South Africa on Thursday hailed this week's Kimberly Process-sanctioned auction of rough diamonds from Zimbabwe's troubled Marange field, saying revenues from the natural resource will help the country address its many economic challenges, reducing pressure on South Africa from mass emigration by impoverished Zimbabweans.
Addressing a news conference in Pretoria, South African Foreign Ministry Director General Ayanda Ntsaluba said his government stands by Zimbabwe Kimberly monitor Abbey Chikane, a South African, and hopes easing economic problems in Zimbabwe will help ease pressure on South Africa as living standards improve.
Chikane has come under fire from non-governmental organizations for what many considered a a lenient judgment as to whether Harare had complied with Kimberly standards, and for turning over documents he had received from a whistleblower to Zimbabwean authorities, resulting in the arrest of Farai Maguwu of Mutare.
Zimbabwe resumed legal international diamond sales with the high-profile auction which drew an immediate demand from disgruntled civil servants, in particular teachers, for a long-awaited pay increase.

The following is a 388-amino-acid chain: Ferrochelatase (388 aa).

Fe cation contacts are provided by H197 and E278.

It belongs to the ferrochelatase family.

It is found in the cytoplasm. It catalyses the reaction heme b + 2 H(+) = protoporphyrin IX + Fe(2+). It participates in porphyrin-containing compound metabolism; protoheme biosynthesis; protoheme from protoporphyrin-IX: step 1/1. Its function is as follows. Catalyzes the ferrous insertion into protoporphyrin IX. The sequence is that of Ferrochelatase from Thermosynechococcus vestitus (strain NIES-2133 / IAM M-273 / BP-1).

Economists cautioned that the sale of 900,000 carats of diamonds for some US$72 million will not have an immediate impact on Zimbabwean living standards. Economist Eric Bloch said the money generated by diamond sales is far from what is needed by the country to rebuild and relaunch growth.
The sale was supervised by Kimberly Process officials while auditors from the international accounting firm Ernst & Young firm also assessed the value of the diamonds going under the hammer.
Economist Godfrey Kanyenze of the Labor and Economic Development Research Institute of Zimbabwe said his organisation is working with others to draft legislation to give the country a larger share in gem revenues.
Elsewhere, a Kimberly Process review mission met with senior government officials and the Cabinet task force on Marange on Thursday to discuss what remains to be done for Zimbabwe to fully comply with Kimberly standards and a work plan set out in 2009. Unfinished business includes the demilitarization of the Marange field.
Deputy Prime Minister Arthur Mutambara, present at the meeting, told VOA Studio 7 reporter Blessing Zulu that the Kimberly team voiced satisfaction with Harare's progress in meeting objectives.